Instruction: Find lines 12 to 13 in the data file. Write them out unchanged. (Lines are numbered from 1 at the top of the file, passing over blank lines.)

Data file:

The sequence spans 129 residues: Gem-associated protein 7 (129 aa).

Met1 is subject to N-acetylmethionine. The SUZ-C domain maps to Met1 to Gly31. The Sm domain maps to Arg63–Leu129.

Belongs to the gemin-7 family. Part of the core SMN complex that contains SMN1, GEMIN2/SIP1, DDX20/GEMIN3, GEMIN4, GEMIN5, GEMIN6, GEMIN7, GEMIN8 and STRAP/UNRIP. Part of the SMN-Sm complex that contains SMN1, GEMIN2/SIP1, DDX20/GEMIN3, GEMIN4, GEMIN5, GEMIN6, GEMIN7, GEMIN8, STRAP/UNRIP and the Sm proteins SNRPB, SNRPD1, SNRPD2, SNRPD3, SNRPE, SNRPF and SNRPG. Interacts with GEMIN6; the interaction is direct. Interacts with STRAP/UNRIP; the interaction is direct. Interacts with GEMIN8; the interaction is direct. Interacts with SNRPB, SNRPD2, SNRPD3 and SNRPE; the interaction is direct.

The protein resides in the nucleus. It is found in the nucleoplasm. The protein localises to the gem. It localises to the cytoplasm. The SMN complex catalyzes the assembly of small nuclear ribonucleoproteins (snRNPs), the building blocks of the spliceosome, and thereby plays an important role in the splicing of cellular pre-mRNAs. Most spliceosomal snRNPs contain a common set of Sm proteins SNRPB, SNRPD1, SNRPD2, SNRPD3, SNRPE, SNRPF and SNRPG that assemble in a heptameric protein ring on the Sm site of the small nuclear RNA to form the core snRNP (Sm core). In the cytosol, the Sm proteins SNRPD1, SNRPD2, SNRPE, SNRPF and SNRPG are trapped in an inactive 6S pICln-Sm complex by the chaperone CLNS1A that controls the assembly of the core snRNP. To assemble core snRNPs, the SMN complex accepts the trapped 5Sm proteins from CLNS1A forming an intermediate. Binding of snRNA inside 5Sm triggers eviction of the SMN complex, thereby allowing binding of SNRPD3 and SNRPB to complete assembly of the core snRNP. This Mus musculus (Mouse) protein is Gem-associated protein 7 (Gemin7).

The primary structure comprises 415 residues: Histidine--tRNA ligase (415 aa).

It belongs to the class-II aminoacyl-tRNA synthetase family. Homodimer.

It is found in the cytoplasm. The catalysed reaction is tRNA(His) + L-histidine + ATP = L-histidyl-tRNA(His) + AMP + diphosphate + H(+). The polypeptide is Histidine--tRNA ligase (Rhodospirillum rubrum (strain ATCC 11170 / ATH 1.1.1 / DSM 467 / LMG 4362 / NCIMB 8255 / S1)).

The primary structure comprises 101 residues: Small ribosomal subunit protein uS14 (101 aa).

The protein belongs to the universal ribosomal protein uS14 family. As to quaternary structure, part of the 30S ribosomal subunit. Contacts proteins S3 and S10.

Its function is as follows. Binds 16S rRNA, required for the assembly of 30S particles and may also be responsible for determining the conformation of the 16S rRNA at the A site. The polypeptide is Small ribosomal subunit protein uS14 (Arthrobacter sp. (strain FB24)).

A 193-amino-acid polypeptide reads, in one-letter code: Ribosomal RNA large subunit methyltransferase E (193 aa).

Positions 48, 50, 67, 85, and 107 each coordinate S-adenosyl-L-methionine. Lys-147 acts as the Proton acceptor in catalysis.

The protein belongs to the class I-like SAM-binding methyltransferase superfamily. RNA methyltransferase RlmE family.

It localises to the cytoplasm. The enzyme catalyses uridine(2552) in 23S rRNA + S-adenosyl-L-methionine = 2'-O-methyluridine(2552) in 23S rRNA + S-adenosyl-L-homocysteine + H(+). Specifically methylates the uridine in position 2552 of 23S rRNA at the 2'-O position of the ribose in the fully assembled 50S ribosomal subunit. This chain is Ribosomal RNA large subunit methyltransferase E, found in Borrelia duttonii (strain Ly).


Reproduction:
Positions 48, 50, 67, 85, and 107 each coordinate S-adenosyl-L-methionine. Lys-147 acts as the Proton acceptor in catalysis.

The protein belongs to the class I-like SAM-binding methyltransferase superfamily. RNA methyltransferase RlmE family.